Currently a university teacher, academic translator and freelance editor for international agencies, his occupations have included kitchen hand, shop assistant, medical journal editor, guidebook writer, receptionist, teacher of political science, and journalist with ANSA, the Italian news agency. He now lives in Fondi, exactly halfway between Rome and Naples, a stone’s throw from what was once the Appian Way.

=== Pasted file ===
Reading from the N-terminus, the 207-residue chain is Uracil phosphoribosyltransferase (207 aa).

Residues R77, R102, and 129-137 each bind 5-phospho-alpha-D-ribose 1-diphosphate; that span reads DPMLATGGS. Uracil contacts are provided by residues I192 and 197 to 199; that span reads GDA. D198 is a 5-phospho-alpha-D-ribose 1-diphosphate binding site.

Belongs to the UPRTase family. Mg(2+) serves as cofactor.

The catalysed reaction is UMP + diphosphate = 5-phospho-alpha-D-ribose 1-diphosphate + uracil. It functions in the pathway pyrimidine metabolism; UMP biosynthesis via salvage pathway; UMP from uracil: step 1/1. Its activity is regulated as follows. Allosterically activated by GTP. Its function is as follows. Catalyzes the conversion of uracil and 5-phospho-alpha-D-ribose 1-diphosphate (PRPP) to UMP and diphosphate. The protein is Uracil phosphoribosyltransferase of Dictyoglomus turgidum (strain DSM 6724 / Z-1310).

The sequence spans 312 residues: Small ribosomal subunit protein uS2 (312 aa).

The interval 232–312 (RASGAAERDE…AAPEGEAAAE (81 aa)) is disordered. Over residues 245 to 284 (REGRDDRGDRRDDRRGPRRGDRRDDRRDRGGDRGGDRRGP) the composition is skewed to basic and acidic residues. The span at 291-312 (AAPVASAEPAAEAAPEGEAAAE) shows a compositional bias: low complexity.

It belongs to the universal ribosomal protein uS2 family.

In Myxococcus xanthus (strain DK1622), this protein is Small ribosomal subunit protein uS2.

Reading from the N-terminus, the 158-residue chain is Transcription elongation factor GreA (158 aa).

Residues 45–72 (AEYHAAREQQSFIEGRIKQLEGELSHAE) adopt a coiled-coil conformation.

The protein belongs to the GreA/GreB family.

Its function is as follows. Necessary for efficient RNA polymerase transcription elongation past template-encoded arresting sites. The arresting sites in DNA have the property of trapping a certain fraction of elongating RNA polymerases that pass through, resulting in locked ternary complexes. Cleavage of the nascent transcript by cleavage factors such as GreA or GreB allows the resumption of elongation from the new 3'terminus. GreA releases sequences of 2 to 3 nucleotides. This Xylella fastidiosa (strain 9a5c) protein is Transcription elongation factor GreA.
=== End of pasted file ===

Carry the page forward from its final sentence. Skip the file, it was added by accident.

CL: Yes, I am attracted to genre fiction but, bluntly, I’m not very good at it. What tends to happen on the occasions I set out to work within a genre is that, without wanting it, I find the writing wriggling off towards something else. The story you mention is a good example. The set-up – a corpse, a murder, a murderer, a sort of confession – certainly has the characteristics of, if not quite a whodunit, a whydunit, if you like. But what happens as the piece develops is that the narrator begins to find her own certainties questioned, so that by the end of the story what began as self-justification is crumbling in her hands and she no longer has an explanation for anything, least of all her own actions. The story has become, willy-nilly and regardless of its quality, ‘literary’ fiction in that it lends itself to, indeed necessitates, more than one reading. The Number Worm also looks like a pure genre piece – a classic horror story – before veering off into (and it’s been criticized for this by one irate SF/fantasy reviewer) ‘psychological metaphor’ (quite apart from its nodding salute to a story that has almost established its own genre, “Metamorphosis”). I’m a great admirer of certain genre writers, like Stephen King, say, or Ramsay Campbell, or Ian Rankin, and I have a special place in my heart for Patricia Highsmith, who has, I think, influenced me as much as any other writer, but these are all people who are challenged and stretched by the genre they’ve chosen to work in, rather than writers like, say, Patricia Cornwell, who stay within their genre for less creative reasons (I hesitate to use the word money). I also like and admire the work of Gilbert Adair, but I wouldn’t see my use of genre as involving the kind of very knowing operation he performs so skilfully in his Christie-inspired novels. The book you mention, by the way, has already broken free of its detective fiction moorings and is heading off who-knows-where… Right now, a study of what it means to be lonely might be a more accurate one-line description.